So, what’s a pet photographer doing at Gallery C in Dover Ohio with this crazy guy and Master Photographer Christine Walsh-Newton? I’m doing what professional photographers love to do — building my skills and knowledge so that I can create even better portraits for my wonderful clients!
As a member of Professional Photographers of America (PPA), I have opportunities throughout the year to learn from photographers who have acclaim in areas of photography I’d like to learn more about. Christine Walsh-Newton is known for her gritty black and white portraits full of personality, having achieved PPA’s highest level of recognition when they have been selected for the prestigious loan collection. You can see some of these portraits in this gallery on Christine’s website. As part of PPA’s annual education event called Super 1-Day Workshops, Christine taught a workshop on this portrait style called “The Male Character Portrait.” I love Christine’s portraits, and decided to take the opportunity to attend her course.
What Christine captures in her camera is never an accident. A big part of the course was learning how to set up multiple lights, reflectors, and gobos (“go betweens” that keep light off certain areas) to mould the light around the subject’s face perfectly. Setting the lights up properly required using a device called a light meter to measure how much light is reaching different parts of the face. Clients at the Dogpatch Pix studio have seen me using a light meter to make sure that your dog or cat’s fur is properly lighted, whether black, white, or something in between.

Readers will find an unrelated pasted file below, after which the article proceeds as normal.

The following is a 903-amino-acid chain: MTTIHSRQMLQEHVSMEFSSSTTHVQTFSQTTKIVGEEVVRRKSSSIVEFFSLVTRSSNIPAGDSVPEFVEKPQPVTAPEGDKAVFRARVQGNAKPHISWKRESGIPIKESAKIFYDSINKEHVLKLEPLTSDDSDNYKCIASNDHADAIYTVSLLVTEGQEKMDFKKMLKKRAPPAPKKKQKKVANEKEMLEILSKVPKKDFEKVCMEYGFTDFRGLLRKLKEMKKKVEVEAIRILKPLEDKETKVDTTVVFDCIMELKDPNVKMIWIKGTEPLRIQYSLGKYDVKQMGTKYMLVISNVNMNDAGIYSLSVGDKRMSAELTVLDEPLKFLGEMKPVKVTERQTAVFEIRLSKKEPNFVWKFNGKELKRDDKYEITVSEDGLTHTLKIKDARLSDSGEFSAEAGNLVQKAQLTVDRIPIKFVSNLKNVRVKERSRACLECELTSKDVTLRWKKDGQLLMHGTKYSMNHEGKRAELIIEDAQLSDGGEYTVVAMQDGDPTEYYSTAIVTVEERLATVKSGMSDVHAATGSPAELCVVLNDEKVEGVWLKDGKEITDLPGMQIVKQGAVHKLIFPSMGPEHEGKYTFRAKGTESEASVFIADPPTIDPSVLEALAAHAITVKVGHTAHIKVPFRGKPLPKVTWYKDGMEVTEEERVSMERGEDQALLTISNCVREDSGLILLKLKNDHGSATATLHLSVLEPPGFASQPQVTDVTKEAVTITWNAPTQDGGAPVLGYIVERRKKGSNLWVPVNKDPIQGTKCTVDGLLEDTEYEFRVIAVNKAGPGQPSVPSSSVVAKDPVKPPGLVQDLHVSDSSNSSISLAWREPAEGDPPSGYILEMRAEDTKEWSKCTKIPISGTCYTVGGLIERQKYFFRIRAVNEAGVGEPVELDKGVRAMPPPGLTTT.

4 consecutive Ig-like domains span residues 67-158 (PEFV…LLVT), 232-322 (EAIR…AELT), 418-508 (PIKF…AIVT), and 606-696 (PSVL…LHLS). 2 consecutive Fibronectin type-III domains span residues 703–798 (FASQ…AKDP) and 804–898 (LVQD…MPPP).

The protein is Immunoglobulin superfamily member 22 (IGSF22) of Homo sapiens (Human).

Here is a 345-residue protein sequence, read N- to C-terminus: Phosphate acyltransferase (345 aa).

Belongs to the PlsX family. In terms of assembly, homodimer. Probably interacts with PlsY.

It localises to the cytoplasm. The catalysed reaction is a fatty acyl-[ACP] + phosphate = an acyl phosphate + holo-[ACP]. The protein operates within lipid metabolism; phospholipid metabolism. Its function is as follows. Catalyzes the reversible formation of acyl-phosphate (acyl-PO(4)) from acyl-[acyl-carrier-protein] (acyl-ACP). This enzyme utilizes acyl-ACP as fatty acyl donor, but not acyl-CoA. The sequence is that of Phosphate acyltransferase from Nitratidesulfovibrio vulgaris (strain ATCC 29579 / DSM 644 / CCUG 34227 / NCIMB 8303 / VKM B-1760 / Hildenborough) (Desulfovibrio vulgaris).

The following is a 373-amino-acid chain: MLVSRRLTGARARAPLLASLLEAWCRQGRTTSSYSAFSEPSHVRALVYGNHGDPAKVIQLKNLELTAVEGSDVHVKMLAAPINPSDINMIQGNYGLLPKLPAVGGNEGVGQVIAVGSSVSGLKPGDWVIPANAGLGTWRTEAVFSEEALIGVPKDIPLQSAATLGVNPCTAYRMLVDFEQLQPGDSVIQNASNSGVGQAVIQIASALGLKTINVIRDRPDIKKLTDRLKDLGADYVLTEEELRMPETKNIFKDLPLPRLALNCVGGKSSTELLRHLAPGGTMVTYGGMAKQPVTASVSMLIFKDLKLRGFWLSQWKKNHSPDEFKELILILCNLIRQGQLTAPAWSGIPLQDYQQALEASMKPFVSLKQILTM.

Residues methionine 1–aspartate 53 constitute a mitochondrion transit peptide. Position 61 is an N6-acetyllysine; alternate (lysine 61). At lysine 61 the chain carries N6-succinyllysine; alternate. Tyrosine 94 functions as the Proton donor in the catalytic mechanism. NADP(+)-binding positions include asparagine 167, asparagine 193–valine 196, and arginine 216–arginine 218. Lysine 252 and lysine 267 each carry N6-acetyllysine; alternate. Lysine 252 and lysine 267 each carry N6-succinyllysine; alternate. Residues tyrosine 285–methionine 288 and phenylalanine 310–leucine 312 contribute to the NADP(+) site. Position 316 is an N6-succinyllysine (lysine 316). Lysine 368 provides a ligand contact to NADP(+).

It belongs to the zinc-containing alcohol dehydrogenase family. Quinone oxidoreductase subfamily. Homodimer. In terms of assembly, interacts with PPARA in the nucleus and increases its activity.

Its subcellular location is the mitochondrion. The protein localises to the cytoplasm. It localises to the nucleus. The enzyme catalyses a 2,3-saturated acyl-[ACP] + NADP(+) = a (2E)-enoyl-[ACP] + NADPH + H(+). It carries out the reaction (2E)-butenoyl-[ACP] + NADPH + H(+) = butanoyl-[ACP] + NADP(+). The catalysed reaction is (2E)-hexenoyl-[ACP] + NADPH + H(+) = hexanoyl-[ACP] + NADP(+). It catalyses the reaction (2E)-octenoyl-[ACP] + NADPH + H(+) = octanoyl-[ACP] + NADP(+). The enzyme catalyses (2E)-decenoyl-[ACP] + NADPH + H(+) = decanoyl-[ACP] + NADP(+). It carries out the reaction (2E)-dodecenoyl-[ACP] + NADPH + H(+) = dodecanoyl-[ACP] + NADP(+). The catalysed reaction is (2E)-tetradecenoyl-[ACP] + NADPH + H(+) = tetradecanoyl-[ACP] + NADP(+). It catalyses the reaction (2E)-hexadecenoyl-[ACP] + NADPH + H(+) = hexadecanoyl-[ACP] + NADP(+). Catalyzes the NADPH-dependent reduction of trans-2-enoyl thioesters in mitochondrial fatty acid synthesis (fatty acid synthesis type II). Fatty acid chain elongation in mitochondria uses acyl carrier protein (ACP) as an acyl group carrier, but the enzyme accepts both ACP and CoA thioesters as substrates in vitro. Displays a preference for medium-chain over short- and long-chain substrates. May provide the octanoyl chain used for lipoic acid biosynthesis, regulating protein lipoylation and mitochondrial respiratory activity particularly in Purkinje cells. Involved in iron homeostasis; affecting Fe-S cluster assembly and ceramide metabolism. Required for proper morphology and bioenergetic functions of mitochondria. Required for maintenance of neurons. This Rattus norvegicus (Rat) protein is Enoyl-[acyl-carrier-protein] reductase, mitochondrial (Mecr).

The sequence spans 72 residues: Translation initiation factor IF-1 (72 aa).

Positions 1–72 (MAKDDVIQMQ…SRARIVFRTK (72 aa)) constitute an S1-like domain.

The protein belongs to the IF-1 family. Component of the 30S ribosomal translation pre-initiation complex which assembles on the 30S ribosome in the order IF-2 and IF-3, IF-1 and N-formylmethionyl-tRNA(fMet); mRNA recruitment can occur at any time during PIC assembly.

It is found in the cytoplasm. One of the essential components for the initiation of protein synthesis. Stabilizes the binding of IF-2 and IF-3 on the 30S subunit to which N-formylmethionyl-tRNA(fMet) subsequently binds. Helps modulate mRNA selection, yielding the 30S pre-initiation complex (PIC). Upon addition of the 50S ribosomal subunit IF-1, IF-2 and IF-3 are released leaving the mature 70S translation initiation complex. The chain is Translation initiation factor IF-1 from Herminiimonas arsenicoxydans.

Another important element of the course was making sure the color in the resulting portrait was accurate. Doing this requires a white balance target, which in our class was a small panel with a black, white, and gray stripe. Taking a photo of this target tells the camera, and later the computer, what a perfect, neutral gray should look like. That way, whites aren’t yellowish, blacks aren’t purpleish, and everyhting in between looks good too. We have the same one in the Dogpatch Pix studio.
The technical details in the class were serious stuff, but our model added all the entertainment we needed! His job was to make lots of funny faces for us to photograph as we studied the effects of different lighting adjustments. One of the class members couldn’t resist joining in on making faces! When the model heard that I was a pet photographer, he decided that a bit of “putting on the dog” was needed for my shot!
The final portion of the course was learning some “magic” editing sauce to transform our color captures into Christine’s much more dramatic black and white character portrait style. My finished portrait is the one at the beginning of this post. Thank you Christine for offering a fun and inspiring day at your cozy studio (at the top of a GIANT hill, so don’t go in the snow unless you are brave!) I can’t wait to try these techniques out in my own studio, and I’ll report on the results, so stay tuned!